Help us keep this a respectfully Foolish area! This is a place for our readers to discuss, debate, and learn more about the Foolish investing topic you read about above. Help us keep it clean and safe. If you believe a comment is abusive or otherwise violates our Fool's Rules, please report it via the Report this Comment Report this Comment icon found on every comment.

  • Report this Comment On January 06, 2010, at 3:19 PM, jmt587 wrote:

    Sorry to split hairs, but that bouncer is shilling for a company that wants to buy gold, not advertising gold as a good investment. Doesn't that sort of refute your thesis? (Don't get me wrong, I'm no gold bug, and don't have any beneficial interest in gold's price increasing, don't plan on investing in it, so I don't care much one way or the other.)

  • Report this Comment On January 06, 2010, at 3:19 PM, jmt587 wrote:

    Sorry to split hairs, but that bouncer is shilling for a company that wants to buy gold, not advertising gold as a good investment. Doesn't that sort of refute your thesis? (Don't get me wrong, I'm no gold bug, and don't have any beneficial interest in gold's price increasing, don't plan on investing in it, so I don't care much one way or the other.)

  • Report this Comment On January 06, 2010, at 3:25 PM, dargus wrote:

    Let us also not forget that Steve has his own show now, remarkable similar to the Jerry Springer Show, and we should let him out from under the shadow of Mr. Springer.

  • Report this Comment On January 06, 2010, at 3:25 PM, dargus wrote:

    Let us also not forget that Steve has his own show now, remarkable similar to the Jerry Springer Show, and we should let him out from under the shadow of Mr. Springer.

  • Report this Comment On January 06, 2010, at 3:33 PM, spate103 wrote:

    I disagree with the idea of not buying what everyone else is buying, especially as a short term investment. Basic economics tells us that if more people are buying a stock than selling it, the price will go up. Isn't price appreciation what ever investor is looking for?

  • Report this Comment On January 06, 2010, at 3:34 PM, spate103 wrote:

    lkj

  • Report this Comment On January 06, 2010, at 3:47 PM, firemanstep wrote:

    has anyone ever tried to find gold? (or silver) its not easy. I know the 3rd world people are doing alot of the mining and that equals low costs. I was taught about supply and demand. Gold and Silver are being used and shipped to other countries at unseen rates. (China is one of the biggest importers of silver) Now by no way am I saying the gold is almost all been found, no it has not. It is being sold and used faster than it can be found. The mines have to go deeper and in more remote areas, just makes sense that the price will continue to climb. Now I'm just a dumb firefighter but I do read the news. I have been wrong before I've seen me do it..b safe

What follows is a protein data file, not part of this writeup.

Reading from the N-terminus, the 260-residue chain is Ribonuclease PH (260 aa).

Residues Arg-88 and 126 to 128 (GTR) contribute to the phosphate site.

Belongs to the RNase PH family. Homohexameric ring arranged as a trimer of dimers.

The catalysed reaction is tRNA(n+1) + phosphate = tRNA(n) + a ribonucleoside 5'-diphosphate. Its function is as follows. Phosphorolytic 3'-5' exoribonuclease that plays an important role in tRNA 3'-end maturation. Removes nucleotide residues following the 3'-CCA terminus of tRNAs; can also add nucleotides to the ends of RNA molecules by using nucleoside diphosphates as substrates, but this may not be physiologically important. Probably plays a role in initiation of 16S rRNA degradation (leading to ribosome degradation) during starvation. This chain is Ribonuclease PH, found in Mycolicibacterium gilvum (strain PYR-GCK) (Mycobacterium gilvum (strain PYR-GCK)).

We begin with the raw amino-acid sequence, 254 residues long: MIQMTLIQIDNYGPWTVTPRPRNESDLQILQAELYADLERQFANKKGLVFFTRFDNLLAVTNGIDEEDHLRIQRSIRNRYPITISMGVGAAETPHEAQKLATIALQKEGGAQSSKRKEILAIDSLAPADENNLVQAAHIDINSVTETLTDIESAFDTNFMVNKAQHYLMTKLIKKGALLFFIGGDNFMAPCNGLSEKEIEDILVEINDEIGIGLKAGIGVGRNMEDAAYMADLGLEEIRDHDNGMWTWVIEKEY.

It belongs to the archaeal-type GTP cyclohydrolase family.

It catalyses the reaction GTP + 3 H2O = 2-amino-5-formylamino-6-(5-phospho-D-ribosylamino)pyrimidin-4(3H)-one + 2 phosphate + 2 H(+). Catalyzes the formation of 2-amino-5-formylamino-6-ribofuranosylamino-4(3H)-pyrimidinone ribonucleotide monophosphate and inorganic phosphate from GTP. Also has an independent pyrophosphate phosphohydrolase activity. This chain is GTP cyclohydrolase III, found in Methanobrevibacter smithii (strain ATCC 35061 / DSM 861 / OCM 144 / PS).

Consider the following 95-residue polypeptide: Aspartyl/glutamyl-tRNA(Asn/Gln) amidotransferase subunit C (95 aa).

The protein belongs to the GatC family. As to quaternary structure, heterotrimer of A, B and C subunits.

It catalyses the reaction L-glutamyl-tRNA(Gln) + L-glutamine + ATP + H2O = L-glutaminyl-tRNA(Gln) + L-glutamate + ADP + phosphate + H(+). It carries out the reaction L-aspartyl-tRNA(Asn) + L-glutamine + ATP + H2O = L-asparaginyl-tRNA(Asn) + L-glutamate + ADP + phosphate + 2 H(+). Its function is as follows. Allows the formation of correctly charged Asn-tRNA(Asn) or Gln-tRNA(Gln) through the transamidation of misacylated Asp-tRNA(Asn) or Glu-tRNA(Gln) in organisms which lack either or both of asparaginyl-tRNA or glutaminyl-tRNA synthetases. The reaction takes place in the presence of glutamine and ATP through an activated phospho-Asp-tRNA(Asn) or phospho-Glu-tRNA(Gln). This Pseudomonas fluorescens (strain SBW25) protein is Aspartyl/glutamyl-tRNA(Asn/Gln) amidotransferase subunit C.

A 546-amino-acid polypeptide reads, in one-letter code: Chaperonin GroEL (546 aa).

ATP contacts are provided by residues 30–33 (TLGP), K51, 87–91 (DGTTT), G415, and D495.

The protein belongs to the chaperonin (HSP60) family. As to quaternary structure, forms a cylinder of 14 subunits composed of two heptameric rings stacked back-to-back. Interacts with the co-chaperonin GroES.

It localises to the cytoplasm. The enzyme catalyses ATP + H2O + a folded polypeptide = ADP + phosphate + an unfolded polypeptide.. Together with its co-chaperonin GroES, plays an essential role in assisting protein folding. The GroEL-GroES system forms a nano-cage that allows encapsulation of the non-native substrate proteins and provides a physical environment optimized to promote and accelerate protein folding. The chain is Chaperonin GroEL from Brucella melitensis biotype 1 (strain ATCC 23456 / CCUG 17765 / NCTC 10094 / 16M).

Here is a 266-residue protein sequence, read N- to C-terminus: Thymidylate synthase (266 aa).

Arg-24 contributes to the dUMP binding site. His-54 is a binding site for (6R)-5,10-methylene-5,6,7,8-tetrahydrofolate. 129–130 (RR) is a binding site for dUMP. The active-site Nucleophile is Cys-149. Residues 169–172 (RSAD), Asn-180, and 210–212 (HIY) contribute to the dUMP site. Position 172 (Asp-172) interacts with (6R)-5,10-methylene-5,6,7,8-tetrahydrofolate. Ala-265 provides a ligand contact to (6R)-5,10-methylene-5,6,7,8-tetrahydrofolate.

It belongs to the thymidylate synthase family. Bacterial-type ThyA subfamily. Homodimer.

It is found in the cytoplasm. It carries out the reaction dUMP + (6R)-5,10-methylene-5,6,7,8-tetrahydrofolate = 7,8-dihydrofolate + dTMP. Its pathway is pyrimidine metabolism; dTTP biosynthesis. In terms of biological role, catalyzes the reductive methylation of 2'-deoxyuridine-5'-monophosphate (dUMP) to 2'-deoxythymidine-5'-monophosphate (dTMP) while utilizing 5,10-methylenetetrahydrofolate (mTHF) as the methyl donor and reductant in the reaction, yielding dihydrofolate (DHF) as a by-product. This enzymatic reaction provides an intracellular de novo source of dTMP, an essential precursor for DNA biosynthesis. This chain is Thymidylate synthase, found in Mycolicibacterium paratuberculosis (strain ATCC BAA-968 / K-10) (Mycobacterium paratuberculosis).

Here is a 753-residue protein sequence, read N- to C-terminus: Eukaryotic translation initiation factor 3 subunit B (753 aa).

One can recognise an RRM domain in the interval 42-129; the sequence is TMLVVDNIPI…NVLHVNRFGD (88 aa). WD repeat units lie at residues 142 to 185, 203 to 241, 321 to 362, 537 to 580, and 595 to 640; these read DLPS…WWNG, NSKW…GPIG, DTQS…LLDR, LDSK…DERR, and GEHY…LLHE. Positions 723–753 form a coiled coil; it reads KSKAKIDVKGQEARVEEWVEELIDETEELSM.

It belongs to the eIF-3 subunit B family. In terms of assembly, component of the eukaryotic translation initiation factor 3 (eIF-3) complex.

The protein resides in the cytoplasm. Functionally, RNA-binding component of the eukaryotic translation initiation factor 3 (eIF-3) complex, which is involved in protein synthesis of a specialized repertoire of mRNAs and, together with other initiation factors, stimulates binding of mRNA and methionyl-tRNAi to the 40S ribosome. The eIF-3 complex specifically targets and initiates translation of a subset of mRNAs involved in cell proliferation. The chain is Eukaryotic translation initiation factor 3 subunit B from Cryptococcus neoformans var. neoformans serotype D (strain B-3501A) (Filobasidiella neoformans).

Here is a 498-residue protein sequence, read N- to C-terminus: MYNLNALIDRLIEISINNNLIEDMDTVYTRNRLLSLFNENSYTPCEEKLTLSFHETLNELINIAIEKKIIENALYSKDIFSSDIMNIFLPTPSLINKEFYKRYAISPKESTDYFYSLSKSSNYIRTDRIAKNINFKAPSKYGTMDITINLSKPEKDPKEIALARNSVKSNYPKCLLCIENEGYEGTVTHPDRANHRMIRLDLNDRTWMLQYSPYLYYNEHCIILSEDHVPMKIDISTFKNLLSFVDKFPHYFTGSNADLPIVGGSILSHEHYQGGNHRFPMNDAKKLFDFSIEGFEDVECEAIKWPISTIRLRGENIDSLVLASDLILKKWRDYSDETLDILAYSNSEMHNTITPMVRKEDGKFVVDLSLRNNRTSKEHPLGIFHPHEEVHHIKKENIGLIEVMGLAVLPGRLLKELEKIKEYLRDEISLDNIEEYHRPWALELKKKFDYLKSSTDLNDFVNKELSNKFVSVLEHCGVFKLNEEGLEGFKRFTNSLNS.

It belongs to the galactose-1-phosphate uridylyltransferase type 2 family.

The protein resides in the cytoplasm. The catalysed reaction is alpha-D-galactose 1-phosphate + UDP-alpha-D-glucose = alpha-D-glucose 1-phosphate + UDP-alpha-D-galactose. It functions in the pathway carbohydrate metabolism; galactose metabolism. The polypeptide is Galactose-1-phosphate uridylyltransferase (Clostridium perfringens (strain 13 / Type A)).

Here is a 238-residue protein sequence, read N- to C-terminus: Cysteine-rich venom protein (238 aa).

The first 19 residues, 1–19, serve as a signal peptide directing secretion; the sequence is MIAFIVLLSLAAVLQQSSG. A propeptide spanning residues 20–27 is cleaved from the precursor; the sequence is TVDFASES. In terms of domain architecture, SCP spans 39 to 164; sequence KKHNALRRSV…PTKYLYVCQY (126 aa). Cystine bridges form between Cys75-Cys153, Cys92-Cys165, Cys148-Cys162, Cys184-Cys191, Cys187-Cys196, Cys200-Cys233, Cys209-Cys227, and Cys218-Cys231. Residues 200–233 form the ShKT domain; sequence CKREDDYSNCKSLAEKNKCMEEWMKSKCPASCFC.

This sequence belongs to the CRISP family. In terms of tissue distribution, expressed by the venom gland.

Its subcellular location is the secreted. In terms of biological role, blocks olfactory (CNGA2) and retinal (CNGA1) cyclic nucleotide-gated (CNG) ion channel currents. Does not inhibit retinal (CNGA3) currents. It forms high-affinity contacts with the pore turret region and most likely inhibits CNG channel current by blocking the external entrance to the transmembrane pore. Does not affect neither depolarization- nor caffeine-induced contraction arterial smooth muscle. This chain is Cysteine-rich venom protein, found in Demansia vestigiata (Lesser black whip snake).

• Report this Comment On January 06, 2010, at 6:10 PM, bernbern0 wrote:

    I agree with truthisntstupid!

  • Report this Comment On January 06, 2010, at 7:04 PM, TMFTypeoh wrote:

    A+++++++++++ Article!

    I use to be a gold bug, but many of the fools articles have convinced me to change my view. It really hit home when i heard even Dave Ramsey talking about "gold stash for cash.com" (or something like that).

    Could gold go higher? Of course! Bubbles can last a looooooooong time. Longer term? Pull out of gold, and put it in foreign stocks is my view.

  • Report this Comment On January 11, 2010, at 3:30 PM, matson15 wrote:

    How about providing real data rather than buggy blather?

    "The masses" are selling their gold baubles to eats....sometimes for rent.

    There will be a gold bubble ----- maybe as soon as 2018. For now its 7.5 Secular Bull remains intact.

    Anyone experienced in Precious Metals investing knows to expect gut wrenching whipsaws.....sometimes (thankfully rarely.... more usually the short term reverses have been more in 2-12% class.

    If economic history, and faulty TMF DOCTRINE tells us anything about avoiding massive losses, it's this: STICK WITH SECULAR BULL MARKETS.

    matson15

  • Report this Comment On January 11, 2010, at 3:35 PM, matson15 wrote:

    that's 7.5 year-old Secular Bull Market.

    Have you noticed any data about average length of Secular Markets? Well it can vary, but short would be 10 years -- long would be > 25 years.

    matson

  • Report this Comment On January 11, 2010, at 3:45 PM, catoismymotor wrote:

    typeoh,

    Dave also does not believe in individual stocks, only mutual funds and real estate. He is as risk averse as anyone I've seen. I like the guy. I think he is right 90% of the the time. But when it comes to precious metals in this market he is out of his league. Please don't take offense. I am not a gold bug, over zealous or otherwise.

    Cato

  • Report this Comment On April 29, 2010, at 9:24 PM, gabeh79 wrote:

    I am going to laugh when this gold bubble finally bursts. People (also known as speculators) have hiked the price of gold much too high because they are playing on people's long-term fears over our long-term financial security. The same thing could be said about oil prices and other comedity (sp?) prices.

    Unless these yahoos can justify these higher prices over real (and not imagined) economic fears, gold will fall in value quickly. As a result, I wouldn't want to own any gold right now.